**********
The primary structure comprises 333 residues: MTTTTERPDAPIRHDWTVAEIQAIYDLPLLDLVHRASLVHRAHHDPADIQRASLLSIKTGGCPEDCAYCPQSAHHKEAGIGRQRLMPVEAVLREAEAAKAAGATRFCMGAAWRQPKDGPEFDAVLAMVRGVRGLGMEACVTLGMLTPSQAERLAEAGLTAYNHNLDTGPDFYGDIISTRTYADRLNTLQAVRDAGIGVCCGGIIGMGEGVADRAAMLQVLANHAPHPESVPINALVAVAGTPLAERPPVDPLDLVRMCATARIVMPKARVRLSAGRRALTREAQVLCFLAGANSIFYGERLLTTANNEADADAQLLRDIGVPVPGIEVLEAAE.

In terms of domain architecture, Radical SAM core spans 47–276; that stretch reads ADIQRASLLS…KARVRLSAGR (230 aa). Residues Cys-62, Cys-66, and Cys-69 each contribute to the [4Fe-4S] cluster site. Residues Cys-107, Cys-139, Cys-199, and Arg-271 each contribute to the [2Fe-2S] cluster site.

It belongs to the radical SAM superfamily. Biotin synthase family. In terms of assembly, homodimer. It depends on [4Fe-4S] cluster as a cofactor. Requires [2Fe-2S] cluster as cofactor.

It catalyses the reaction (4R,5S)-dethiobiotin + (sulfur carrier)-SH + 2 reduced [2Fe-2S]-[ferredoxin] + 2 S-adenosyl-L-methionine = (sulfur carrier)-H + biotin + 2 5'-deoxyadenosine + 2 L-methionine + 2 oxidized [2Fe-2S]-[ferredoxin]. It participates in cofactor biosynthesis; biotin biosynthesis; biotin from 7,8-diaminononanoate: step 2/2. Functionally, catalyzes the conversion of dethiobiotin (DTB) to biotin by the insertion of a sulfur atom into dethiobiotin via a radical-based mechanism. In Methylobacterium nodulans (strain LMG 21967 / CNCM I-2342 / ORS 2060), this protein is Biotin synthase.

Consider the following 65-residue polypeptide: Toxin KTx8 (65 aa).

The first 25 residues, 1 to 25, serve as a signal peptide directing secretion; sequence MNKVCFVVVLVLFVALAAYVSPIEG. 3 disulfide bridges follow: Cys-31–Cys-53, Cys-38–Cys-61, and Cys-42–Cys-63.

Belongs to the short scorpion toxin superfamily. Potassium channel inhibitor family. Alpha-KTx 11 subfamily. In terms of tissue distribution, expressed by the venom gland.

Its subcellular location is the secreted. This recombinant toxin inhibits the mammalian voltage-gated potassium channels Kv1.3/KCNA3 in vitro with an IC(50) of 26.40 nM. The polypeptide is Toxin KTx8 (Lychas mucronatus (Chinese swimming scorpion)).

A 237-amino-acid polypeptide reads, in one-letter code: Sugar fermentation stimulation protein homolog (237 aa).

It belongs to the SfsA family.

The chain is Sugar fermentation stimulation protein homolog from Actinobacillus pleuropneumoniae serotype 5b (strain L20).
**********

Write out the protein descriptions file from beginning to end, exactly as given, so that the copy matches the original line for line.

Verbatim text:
The primary structure comprises 333 residues: MTTTTERPDAPIRHDWTVAEIQAIYDLPLLDLVHRASLVHRAHHDPADIQRASLLSIKTGGCPEDCAYCPQSAHHKEAGIGRQRLMPVEAVLREAEAAKAAGATRFCMGAAWRQPKDGPEFDAVLAMVRGVRGLGMEACVTLGMLTPSQAERLAEAGLTAYNHNLDTGPDFYGDIISTRTYADRLNTLQAVRDAGIGVCCGGIIGMGEGVADRAAMLQVLANHAPHPESVPINALVAVAGTPLAERPPVDPLDLVRMCATARIVMPKARVRLSAGRRALTREAQVLCFLAGANSIFYGERLLTTANNEADADAQLLRDIGVPVPGIEVLEAAE.

In terms of domain architecture, Radical SAM core spans 47–276; that stretch reads ADIQRASLLS…KARVRLSAGR (230 aa). Residues Cys-62, Cys-66, and Cys-69 each contribute to the [4Fe-4S] cluster site. Residues Cys-107, Cys-139, Cys-199, and Arg-271 each contribute to the [2Fe-2S] cluster site.

It belongs to the radical SAM superfamily. Biotin synthase family. In terms of assembly, homodimer. It depends on [4Fe-4S] cluster as a cofactor. Requires [2Fe-2S] cluster as cofactor.

It catalyses the reaction (4R,5S)-dethiobiotin + (sulfur carrier)-SH + 2 reduced [2Fe-2S]-[ferredoxin] + 2 S-adenosyl-L-methionine = (sulfur carrier)-H + biotin + 2 5'-deoxyadenosine + 2 L-methionine + 2 oxidized [2Fe-2S]-[ferredoxin]. It participates in cofactor biosynthesis; biotin biosynthesis; biotin from 7,8-diaminononanoate: step 2/2. Functionally, catalyzes the conversion of dethiobiotin (DTB) to biotin by the insertion of a sulfur atom into dethiobiotin via a radical-based mechanism. In Methylobacterium nodulans (strain LMG 21967 / CNCM I-2342 / ORS 2060), this protein is Biotin synthase.

Consider the following 65-residue polypeptide: Toxin KTx8 (65 aa).

The first 25 residues, 1 to 25, serve as a signal peptide directing secretion; sequence MNKVCFVVVLVLFVALAAYVSPIEG. 3 disulfide bridges follow: Cys-31–Cys-53, Cys-38–Cys-61, and Cys-42–Cys-63.

Belongs to the short scorpion toxin superfamily. Potassium channel inhibitor family. Alpha-KTx 11 subfamily. In terms of tissue distribution, expressed by the venom gland.

Its subcellular location is the secreted. This recombinant toxin inhibits the mammalian voltage-gated potassium channels Kv1.3/KCNA3 in vitro with an IC(50) of 26.40 nM. The polypeptide is Toxin KTx8 (Lychas mucronatus (Chinese swimming scorpion)).

A 237-amino-acid polypeptide reads, in one-letter code: Sugar fermentation stimulation protein homolog (237 aa).

It belongs to the SfsA family.

The chain is Sugar fermentation stimulation protein homolog from Actinobacillus pleuropneumoniae serotype 5b (strain L20).